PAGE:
More students are sitting in Anniston school classrooms this year than last, bucking a decade of declining enrollment.

According to figures from the Anniston city school system, enrollment increased by 340 students during the first five days of of the new school year compared to the first five days of the last school year. The growth ends at least 10 years of steady decline in public school enrollment in the city. While the increase won't alter the system's plan to consolidate the schools due to the many years of low enrollment, it signifies a positive shift in perceptions of the system that can help it continue to grow, city and school officials say.

The figures show there was an average of 2,071 students enrolled over the first five days of Anniston’s school year, which began Aug. 11. Growth in the system's enrollment was spread throughout all seven of its schools.

The last time the school system had so many students enrolled was in 2010, with 2,292 students.

The Anniston school system has been in a downward spiral of declining enrollment for years — from 2,653 students enrolled in 2003 to 2,028 students in 2012, according to figures from the Alabama Department of Education.

To handle the enrollment increase, the Anniston Board of Education had to hire eight new teachers this year.

"We hired teachers to take care of oversized classrooms, which is a good problem to have," said Superintendent Darren Douthitt.

While the city has seen declining student populations the last 10 years, the state overall has experienced slow but gradual enrollment growth.

"The state has been relatively stable in enrollment on a statewide basis for a while," said Tom Spencer, senior research associate with the Public Affairs Research Council of Alabama, a nonpartisan group that advocates for improvement in state and local government.

According to state figures, there were 735,105 students enrolled in Alabama schools in 1996. In 2013, enrollment had only grown to 736,789 students.

"We haven't had a lot of in-migration in population growth," Spencer said of the state. "Within systems and specific areas though there have been very large shifts ... Oxford has gotten a lot of students while Anniston has lost a lot."


Current school-year figure is based on five-day average. Other years are based on 40-day averages. 

 Douthitt said he wasn't sure exactly why enrollment increased, but suspected it was due to more positive perceptions about the school system. While overall population in Anniston has declined in the last decade, accounting for much of the decline in enrollment, the system has also had relatively low graduation rates in recent years.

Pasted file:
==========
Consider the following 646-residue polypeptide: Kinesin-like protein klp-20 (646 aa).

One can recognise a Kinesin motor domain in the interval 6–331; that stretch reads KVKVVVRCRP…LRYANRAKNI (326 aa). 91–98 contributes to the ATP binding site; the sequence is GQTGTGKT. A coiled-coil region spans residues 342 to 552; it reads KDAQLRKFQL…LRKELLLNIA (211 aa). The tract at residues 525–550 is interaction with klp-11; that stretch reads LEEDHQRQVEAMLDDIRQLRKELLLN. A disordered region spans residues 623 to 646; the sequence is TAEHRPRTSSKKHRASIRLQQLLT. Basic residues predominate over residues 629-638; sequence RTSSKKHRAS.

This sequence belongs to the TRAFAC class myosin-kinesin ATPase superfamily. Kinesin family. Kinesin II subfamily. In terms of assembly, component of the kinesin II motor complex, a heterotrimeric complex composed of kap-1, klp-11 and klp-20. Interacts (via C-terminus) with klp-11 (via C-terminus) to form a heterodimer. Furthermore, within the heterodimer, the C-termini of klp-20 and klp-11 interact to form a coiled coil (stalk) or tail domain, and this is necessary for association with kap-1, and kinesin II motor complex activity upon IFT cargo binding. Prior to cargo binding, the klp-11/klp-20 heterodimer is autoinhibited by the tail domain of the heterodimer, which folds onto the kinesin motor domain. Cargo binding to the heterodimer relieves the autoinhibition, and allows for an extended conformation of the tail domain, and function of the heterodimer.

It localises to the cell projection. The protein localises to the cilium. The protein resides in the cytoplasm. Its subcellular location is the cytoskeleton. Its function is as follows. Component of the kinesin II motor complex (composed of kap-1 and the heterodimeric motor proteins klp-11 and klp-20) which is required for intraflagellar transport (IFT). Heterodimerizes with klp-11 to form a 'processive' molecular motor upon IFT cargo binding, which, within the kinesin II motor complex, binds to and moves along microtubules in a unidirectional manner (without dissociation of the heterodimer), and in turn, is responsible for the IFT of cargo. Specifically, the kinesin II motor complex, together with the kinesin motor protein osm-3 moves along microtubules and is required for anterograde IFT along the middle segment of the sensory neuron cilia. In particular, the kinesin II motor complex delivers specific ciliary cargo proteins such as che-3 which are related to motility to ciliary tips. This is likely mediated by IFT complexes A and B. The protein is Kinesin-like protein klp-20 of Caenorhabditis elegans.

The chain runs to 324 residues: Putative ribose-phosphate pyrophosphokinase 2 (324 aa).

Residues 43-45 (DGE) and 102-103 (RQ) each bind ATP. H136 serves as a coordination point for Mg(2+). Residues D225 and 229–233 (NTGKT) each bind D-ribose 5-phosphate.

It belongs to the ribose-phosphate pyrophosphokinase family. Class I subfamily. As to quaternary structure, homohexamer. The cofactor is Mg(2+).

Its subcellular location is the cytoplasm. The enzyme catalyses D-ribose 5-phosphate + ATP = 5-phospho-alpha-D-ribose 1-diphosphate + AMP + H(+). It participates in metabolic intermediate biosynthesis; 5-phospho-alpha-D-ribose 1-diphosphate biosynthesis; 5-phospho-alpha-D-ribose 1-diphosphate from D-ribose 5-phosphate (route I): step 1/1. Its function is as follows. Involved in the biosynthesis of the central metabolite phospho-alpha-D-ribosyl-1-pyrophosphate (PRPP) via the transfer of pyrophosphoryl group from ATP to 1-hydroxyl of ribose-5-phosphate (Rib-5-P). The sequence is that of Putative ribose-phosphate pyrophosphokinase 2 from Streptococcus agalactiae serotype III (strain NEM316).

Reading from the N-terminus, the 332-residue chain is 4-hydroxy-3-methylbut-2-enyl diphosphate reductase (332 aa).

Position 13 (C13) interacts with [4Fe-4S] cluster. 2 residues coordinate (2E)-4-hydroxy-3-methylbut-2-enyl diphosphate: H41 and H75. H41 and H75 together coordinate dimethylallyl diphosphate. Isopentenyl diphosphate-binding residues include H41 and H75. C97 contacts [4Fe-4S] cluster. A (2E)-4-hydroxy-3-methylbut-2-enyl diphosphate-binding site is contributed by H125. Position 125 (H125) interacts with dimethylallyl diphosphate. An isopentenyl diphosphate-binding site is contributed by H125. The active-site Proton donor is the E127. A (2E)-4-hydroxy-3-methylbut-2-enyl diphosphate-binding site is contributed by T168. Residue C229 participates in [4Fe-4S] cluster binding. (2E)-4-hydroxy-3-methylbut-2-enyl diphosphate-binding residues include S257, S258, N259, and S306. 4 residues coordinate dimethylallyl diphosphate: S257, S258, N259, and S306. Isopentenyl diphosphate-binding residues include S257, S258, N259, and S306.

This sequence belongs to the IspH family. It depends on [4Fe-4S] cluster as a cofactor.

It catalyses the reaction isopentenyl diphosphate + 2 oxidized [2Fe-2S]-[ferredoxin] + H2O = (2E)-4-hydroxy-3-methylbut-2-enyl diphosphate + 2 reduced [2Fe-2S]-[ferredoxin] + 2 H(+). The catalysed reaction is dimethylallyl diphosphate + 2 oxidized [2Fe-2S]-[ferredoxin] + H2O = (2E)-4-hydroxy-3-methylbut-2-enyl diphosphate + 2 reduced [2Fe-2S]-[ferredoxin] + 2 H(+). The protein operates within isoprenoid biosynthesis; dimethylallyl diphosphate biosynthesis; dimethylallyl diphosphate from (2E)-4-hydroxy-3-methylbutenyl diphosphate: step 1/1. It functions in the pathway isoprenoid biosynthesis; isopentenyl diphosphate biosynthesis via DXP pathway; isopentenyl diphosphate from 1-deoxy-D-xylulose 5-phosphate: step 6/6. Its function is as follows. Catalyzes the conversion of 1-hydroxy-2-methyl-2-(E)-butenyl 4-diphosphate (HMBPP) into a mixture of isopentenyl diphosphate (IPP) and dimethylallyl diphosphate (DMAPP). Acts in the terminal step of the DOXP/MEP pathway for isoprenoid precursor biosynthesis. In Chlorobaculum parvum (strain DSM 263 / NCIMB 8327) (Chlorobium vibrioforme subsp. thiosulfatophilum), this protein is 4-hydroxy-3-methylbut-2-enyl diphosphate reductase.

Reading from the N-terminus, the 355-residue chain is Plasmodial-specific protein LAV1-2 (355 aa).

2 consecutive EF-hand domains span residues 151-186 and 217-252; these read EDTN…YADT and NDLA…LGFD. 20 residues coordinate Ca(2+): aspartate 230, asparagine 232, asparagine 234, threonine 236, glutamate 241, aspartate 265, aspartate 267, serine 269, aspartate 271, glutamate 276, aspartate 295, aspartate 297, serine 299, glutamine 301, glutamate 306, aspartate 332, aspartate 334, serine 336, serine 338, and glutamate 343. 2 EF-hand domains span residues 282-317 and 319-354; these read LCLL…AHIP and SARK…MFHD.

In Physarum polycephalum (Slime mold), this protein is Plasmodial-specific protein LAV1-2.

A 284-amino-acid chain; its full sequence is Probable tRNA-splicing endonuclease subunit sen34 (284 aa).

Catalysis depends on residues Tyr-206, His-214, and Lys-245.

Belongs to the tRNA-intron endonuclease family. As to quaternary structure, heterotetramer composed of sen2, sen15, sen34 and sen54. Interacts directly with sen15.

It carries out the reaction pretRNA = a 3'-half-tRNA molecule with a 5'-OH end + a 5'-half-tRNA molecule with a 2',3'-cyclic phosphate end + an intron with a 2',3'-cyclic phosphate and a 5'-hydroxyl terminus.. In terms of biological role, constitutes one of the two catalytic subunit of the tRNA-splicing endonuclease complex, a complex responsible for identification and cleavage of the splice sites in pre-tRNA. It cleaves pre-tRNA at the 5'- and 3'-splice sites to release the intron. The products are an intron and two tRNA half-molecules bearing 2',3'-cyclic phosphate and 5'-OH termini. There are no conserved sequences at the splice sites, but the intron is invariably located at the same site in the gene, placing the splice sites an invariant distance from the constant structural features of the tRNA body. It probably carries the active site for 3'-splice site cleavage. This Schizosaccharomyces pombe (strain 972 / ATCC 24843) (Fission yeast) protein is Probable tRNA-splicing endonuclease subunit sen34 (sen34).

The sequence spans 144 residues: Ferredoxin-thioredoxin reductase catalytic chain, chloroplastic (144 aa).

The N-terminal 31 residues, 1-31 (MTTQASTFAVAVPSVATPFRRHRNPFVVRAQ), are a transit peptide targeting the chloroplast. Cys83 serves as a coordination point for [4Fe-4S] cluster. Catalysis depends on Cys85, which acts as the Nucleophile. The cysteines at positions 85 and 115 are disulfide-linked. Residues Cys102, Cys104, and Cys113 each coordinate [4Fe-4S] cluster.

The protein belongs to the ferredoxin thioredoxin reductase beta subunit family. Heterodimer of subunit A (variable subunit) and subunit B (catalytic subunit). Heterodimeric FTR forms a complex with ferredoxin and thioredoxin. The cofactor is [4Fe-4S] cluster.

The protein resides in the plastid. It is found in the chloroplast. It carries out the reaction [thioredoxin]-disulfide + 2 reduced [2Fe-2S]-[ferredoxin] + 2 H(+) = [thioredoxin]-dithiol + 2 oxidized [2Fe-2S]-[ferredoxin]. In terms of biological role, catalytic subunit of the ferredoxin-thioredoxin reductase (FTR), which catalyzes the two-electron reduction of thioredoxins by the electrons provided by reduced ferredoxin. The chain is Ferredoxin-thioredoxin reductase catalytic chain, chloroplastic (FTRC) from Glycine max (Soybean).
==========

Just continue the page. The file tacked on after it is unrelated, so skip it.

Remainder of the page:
"Kids are coming in from private schools — kids who were going out of district," Douthitt said of the enrollment increase. "I think it's just that people have more confidence in us based on changes we've made in the last few months ... changes in the culture here that people are feeling."

The Anniston Board of Education hired Douthitt in February after the previous superintendent retired.

Board member Mary Klinefelter said she felt a change in the culture and perceptions of the school system and the city have contributed to the growth in enrollment this year.

"The whole idea of a new city administration and perceptions of One City One Vision and all of us working together, I think that has helped, sure," Klinefelter said, referring to the Anniston City Council's city marketing campaign. "And in general people are just supporting us more."

Mayor Vaughn Stewart said he believed the enrollment growth was due mainly to Douthitt's efforts.

"He's had a hands-on approach ... I've seen him speak to neighborhood groups on student attendance and heard he even makes house calls," Stewart said. "He's really rolled up his sleeves and made attendance a priority."

However, though Anniston schools are growing in enrollment, it's not enough to change plans to reduce the number of campuses, Douthitt said.

"It will not impact consolidation plans," Douthitt said.

The board started working last year on ways to consolidate the system to reduce costs due to declining enrollment. The board's current plan is to close Cobb Elementary and Constantine Elementary and spread their students among the remaining schools in 2015 at the earliest. Last month, the board learned it still had to wait on the go-ahead from the U.S. Justice Department before it could move ahead with consolidation.

"We're still playing the waiting game," Douthitt said. "But I'm optimistic the Justice Department will say we can move forward."

  2014-2015 2013-2014 2012-2013 2011-2012 2010-2011 2009-2010
Anniston City Schools 2071 1966 2028 2170 2292 2291
Anniston High School 533 536 531 565 630 597
Anniston Middle School 393 432 462 496 460 515
Cobb Elementary School 138 117 146 158 171 198
Constantine Elementary School 224 182 166 166 194 176
Golden Springs Elementary School 207 194 187 193 221 217
Randolph Park Elementary School 249 241 237 233 270 280
Tenth Street Elementary School 327 294 299 359 346 308